DIY Modern Mailbox

5 Materials
$40
3 Hours
Medium
We show you how to make a modern looking mailbox with a painted acrylic front.
Check out our video above to see how we made this modern looking mailbox, or follow the article below for a step-by-step.
  • Just a note: It's not illegal to make your own mailbox, and manufactured mailboxes must receive a Postmaster General's seal of approval before they are sold to the public. However, before you make a homemade mailbox, you might want to show the plans to your local postmaster first. FROM THE USPS.com WEBSITE: "Every new mailbox design should be reviewed and receive the Postmaster General’s (PMG) seal of approval before it goes to market. If you opt to construct your own mailbox, it must meet the same standards as manufactured boxes, so show the plans to your local postmaster for approval."
To make the top, we used a plate (biscuit) joiner to help us glue up some scrap walnut we had from a previous build. You can use any wood the suits your fancy.
 
The biscuits aren't necessary, but help in aligning the boards when gluing the edges together to make the plank top.
 
The key here is to make sure your boards and base of the tool are perfectly flat to the bench. We screwed a piece of scrap wood to our work table to hold the boards in place while using the joiner.
We used tite bond 3 wood glue, which sets slowly to allows for an easy glue up of the boards.
 

With the boards glued, we used long clamps to hold the pieces together until the glue dried.
 
When the glue was dry, we cut the top, side and bottom pieces to length on the table saw.
We used the band saw to cut the angled side pieces. These could also be cut with a circular saw or hand saw.
We clamped the two side pieces together and used a sanding block to clean up the band saw cuts.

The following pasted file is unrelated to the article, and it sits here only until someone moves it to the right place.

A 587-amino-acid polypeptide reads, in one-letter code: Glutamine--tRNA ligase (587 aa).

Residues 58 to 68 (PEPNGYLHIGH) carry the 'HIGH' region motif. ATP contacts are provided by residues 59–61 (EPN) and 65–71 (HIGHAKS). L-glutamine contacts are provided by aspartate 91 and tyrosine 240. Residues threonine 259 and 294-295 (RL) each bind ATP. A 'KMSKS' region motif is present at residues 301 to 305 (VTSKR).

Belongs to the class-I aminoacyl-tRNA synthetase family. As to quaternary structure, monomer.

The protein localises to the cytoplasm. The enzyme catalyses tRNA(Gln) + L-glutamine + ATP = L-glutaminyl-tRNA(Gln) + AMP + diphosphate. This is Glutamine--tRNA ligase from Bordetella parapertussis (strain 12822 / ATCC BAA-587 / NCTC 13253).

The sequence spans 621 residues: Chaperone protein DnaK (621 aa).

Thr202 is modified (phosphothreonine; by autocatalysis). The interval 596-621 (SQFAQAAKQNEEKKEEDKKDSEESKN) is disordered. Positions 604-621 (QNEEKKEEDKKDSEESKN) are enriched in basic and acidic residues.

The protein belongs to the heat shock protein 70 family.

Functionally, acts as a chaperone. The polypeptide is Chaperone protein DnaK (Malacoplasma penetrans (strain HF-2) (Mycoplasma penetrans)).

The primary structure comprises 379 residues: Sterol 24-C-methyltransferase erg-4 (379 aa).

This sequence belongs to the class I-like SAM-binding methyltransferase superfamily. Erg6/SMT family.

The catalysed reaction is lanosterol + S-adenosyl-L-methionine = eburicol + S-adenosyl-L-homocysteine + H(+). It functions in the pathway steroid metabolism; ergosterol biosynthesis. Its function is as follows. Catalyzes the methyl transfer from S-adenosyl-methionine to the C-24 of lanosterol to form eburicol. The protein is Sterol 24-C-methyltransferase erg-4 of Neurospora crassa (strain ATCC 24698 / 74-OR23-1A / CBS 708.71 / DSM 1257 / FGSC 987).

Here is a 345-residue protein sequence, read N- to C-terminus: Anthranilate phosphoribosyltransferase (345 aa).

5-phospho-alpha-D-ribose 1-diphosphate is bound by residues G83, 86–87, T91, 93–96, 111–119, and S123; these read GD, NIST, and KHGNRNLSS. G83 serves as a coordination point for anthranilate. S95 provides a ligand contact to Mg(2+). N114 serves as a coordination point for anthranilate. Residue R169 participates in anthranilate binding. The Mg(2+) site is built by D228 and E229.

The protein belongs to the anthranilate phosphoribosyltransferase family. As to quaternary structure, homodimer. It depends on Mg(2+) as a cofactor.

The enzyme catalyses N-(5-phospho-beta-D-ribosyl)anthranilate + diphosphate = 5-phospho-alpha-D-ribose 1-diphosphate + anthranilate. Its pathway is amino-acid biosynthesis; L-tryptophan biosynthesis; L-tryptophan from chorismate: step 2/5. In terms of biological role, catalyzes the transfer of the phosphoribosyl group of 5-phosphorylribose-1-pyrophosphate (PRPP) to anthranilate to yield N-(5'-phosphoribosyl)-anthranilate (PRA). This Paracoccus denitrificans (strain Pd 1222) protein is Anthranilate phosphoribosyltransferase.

We set the saw blade to 45 degrees and cut the angles on the top piece leaving a 1/8” lip on the edge.
 
We flipped the piece over and cut the other side to match.
Using the table saw, we cut a 1/4” dado into the insides of the side pieces. This is where the two pieces of 1/8” plexi glass will slide into forming the front of the mailbox.
 
We ran each board thru the table saw with the blade about 1/4" up and the fence 1/2"from the 1/8" thick blade. We then moved the fence over about 1/8" and cut another slot to make a 1/4” wide x 1/4” deep dado.
Next we glued the sides, bottom and back together, securing with 1 1/4” brads. Finish nails could easily be substituted. The brads hold the wood together until the glue dries.
We sprayed one piece of the plexiglass orange. When the paint is dry, the clear piece gets placed on top of the painted piece, so that the painted side sandwiched between the two pieces. This will keep the paint from being scratched off on the inside of the mailbox.
Drill holes in the top for the hinge and screw the hinge to the top.

We secured a piano hinge to the top and back pieces    
Screw the hinge to the back piece. Note how the back piece is 1/4" shorter than the sides to allow for the thickness of the piano hinge.
We test fit the front plexiglass    then disassembled it, sanded and painted everything white except the walnut top which was sealed with polyurethane.
To mount the mailbox to the wall, carefully remove the acrylic sheets and screw it directly through the back onto your mounting surface. Replace the sheets and close the top.

Suggested materials:

  • 1 x 4 Walnut boards   (Home Depot)
  • 1 x 8 poplar   (Home Depot)
  • Piano hinge   (Home Depot)
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Frequently asked questions

Have a question about this project?

  1 question
  • Alanna Peeke-Vout Alanna Peeke-Vout on Apr 17, 2020

    I see that this website is no longer active. Is there another way to get the plans for this mailbox please?

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